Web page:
Avoid These 5 Retirement Planning Mistakes

1: Not Calculating the Money You'll Need

According to one survey, just 41 percent of workers reported that they and/or their spouse have tried to calculate how much money they will need to live comfortably in retirement.1 Determining how much you need for your retirement is an important step toward planning for a financially secure future.

Our retirement calculators, such as our Retirement Readiness Calculator, can give you a clearer picture of where you stand. They're easy to use and can help you determine how much you may need to save to meet your needs and income goals in retirement.

2: Contributing Too Little to Your Plan

Here's why contributing as much as you can as soon as you can is critical. Assume you have accumulated $25,000 in retirement savings, you're 50 years old and earn $50,000 a year, and your employer offers a match of 50% of your contributions up to 6% of your annual pay. By contributing at least 6% of your salary, you can get the full match to help provide a substantial boost to your retirement assets by age 65. But contributing more has the potential to provide a sizable boost to your total savings.

chart


This hypothetical example is for illustrative purposes only and does not represent any actual investment performance, price or yield. This illustration assumes a beginning balance of $25,000, includes an employer match of 50% of contributions up to 6% of annual pay, no increase in earnings and an annual rate of return of 6%. Investment returns are not guaranteed, and your actual return may vary significantly from that shown.

3: Procrastinating

We'll use Lisa and Mike as a hypothetical example to show why it's important not to wait when it comes to saving. When Lisa was 25 years old, she started contributing $1,000 a year into a tax-deferred traditional IRA and then stopped 10 years later. However, her friend Mike didn't start until age 35, and then contributed $1,000 a year for 30 years until age 65.

As the chart shows, by age 65, Lisa's savings based on those 10 years alone grew to $80,246, nearly as much as Mike's $83,801, despite contributing for 20 fewer years. Even better, assuming she continued contributing the same amount at the same frequency until age 65, her overall savings would almost be double that of Mike's!

Bottom line: the sooner you begin making contributions, and continue to do so until retirement, the more the power of tax-deferred compounding can help you meet your long-term financial goals.

chart


This hypothetical example is for illustrative purposes only and does not represent any actual investment performance, price or yield. This illustration assumes a beginning balance of $0, contributions are made annually and an annual rate of return of 6%. Investment returns are not guaranteed, and your actual return may vary significantly from that shown.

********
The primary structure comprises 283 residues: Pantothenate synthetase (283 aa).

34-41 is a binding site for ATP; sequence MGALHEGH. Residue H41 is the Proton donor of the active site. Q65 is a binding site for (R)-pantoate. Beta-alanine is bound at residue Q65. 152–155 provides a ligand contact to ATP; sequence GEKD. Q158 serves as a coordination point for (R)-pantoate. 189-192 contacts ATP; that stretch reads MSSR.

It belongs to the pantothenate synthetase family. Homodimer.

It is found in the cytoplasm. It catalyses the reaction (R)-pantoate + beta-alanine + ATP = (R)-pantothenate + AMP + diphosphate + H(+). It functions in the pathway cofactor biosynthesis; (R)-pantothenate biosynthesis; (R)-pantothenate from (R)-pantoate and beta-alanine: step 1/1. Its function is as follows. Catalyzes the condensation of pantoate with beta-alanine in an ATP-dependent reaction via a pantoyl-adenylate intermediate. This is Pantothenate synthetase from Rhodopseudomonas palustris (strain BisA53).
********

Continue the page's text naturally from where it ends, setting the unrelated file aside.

4: Cashing Out of Your Retirement Plan

The Bureau of Labor Statistics reported that the median number of years that workers age 25 and older spent with their employers as of January 2016 was 5.1 years.2

While cashing out of your retirement plan account when you change employers might be tempting, it can prove costly, as you may be cheating yourself out of years of tax-deferred compounding of interest and investment earnings.

Of course, it's your money, and your retirement may be years away. To find out more about the options that may be available to you, including "rolling over" your account into a Mutual of America Rollover IRA, a variable annuity contract, speak with your local Mutual of America Regional Office today.

5: Not Getting Help

Mutual of America's Participant Account Representatives (PARs) are available to meet with you on a one-on-one basis. They can address your questions about your retirement plan, discuss the value of saving for your future, and help you assess your retirement readiness and plan for a financially secure retirement. To speak to your PAR by phone or meet in person, contact your local Mutual of America Regional Office.

1

"2017 Retirement Confidence Survey," Employee Benefit Research Institute/Greenwald & Associates, March 2017.

2

"Employee Tenure in 2016," U.S. Department of Labor, Bureau of Labor Statistics.


Before investing, you should carefully consider the investment objectives, risks, charges and expenses of the variable annuity contract and the underlying investment funds. This and other information is contained in the contract prospectus or brochure and underlying funds prospectuses and summary prospectuses. Please read the contract prospectus or brochure and underlying fund prospectuses and summary prospectuses carefully before investing. The contract prospectus or brochure and underlying fund prospectuses and summary prospectuses can be obtained by mail or by calling 1-800-468-3785.

Mutual of America's group and individual retirement products are variable annuity contracts and are suitable for long-term investing, particularly for retirement savings. The value of a variable annuity contract will fluctuate depending on the performance of the Separate Account investment funds you choose. Upon redemption, you could receive more or less than the principal amount invested. A variable annuity contract provides no additional tax-deferred treatment of benefits beyond the treatment provided to any qualified retirement plan or IRA by applicable tax law. You should carefully consider a variable annuity contract's other features before making a decision.




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